Skip to content

An important note on nostalgia

Aug 22, 2014, 10:30 AM EST

Bob Ryan tweeted this a little while ago:

Such sentiments are so common. And not just the specific sentiment about the pre-division pennant races. I’m talking about the general sentiment that that which happened during one’s youth was the best thing ever.

Most of us are guilty of this from time to time. Of advocating the notion that what occurred when we were kids — or, more often, when we were in our 20s — was the greatest version of said thing ever. Bob Ryan was 21 when the 1967 Sox won the pennant so of course he loved it. People love almost EVERYTHING when they’re 21. The Braves beat out the Giants in the last non-wild card pennant race in 1993. I was 20 then. People my age tend to think that was when pennant races were pennant races and, God, it’s all been a load of crap since. You can bet that someone who was 21 when game 163 was played a couple of years ago will one day tell their kids about how amazing that was.

But there’s a subtle difference between saying that you enjoyed the stuff of your youth and claiming that it was superior to everything that came after. In the former case you’re just being human and looking back at your salad days with rose colored glasses. That’s harmless and understandable. It’s why I’ll never not talk about old “Night Court” episodes or British synth-pop from the 80s.

But the latter case — saying that the stuff you enjoyed was better than all of the stuff now — is just old fogeyism. Sad and somewhat pathetic old fogeyism too inasmuch as you are devaluing that which other people enjoy simply because you do not. God, don’t do that. Don’t ever do that. No one says you have to like the new stuff — I sure as heck don’t like a lot of things that people in their 20s like today — but don’t claim that you have some monopoly on taste and that today’s youth are misguided. Or at least don’t claim that it’s bad that they are. Being misguided about stuff is a damn important part of being young. An enjoyable one at times. And a state of being which makes all of the things that are great about being young possible.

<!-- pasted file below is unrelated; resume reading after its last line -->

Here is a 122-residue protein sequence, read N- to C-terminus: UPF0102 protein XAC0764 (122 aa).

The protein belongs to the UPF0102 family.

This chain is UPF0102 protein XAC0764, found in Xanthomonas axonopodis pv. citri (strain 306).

But whatever the case, learning the difference between “I love the stuff I enjoyed in my 20s” and “the stuff that happened in my 20s was THE BEST” is pretty key to one’s happiness. And is essential to one continuing to learn and enjoy new things as one grows old. Because it’s merely a preference. Not a stop sign.

  1. Paul Zummo - Aug 22, 2014 at 4:35 PM

    I always thought Babe Ruth was the greatest player of all time, but clearly that’s just the nostalgia of negative forty year old me talking.

  2. devilsmetsgiants - Aug 22, 2014 at 5:55 PM

    I turned 21 during the 86 playoffs. Yeah, baby!

  3. gloccamorra - Aug 22, 2014 at 7:19 PM

    Craig is reading far more into that tweet than is there. Ryan didn’t say the ’67 pennant race was the best ever, but the “rooting experience” was the best HE ever had.

    If you, like Ryan, were a Red Sox fan in ’67, your team just came off a ninth place, 90 loss season in’66, (10th/100 losses in ’65) and was still, barely in a 4 team pennant race. The Angels were first to drop out, and played the Tigers tough, eliminating them. The race came down to a 3-game series in Boston against the leading Twins, and the Sox had to sweep to improbably win their first pennant in two decades.

    Other teams’ fans had their own favorite “rooting experience” but that was one for the ages. Too bad Craig wasn’t there to experience it, and didn’t look it up.

  4. lawson1974 - Aug 22, 2014 at 9:00 PM

    When something is on a continuous downward trend then it only makes sense that the best ever was in your youth, no matter what your age.

  5. johnnysoda - Aug 22, 2014 at 9:02 PM

    Hey, remember back when baseball blogs talked about baseball instead of being watchdogs for other reporters? I miss those days.

Leave Comment

You must be logged in to leave a comment. Not a member? Register now!

Featured video

Cubs shore up rotation with Jon Lester
Top 10 MLB Player Searches
  1. W. Myers (3214)
  2. J. Kang (3074)
  3. C. McGehee (2798)
  4. W. Middlebrooks (2766)
  5. J. Upton (2752)
  1. D. Ross (2453)
  2. T. Tulowitzki (2313)
  3. J. Shields (1833)
  4. M. Kemp (1780)
  5. M. Prado (1764)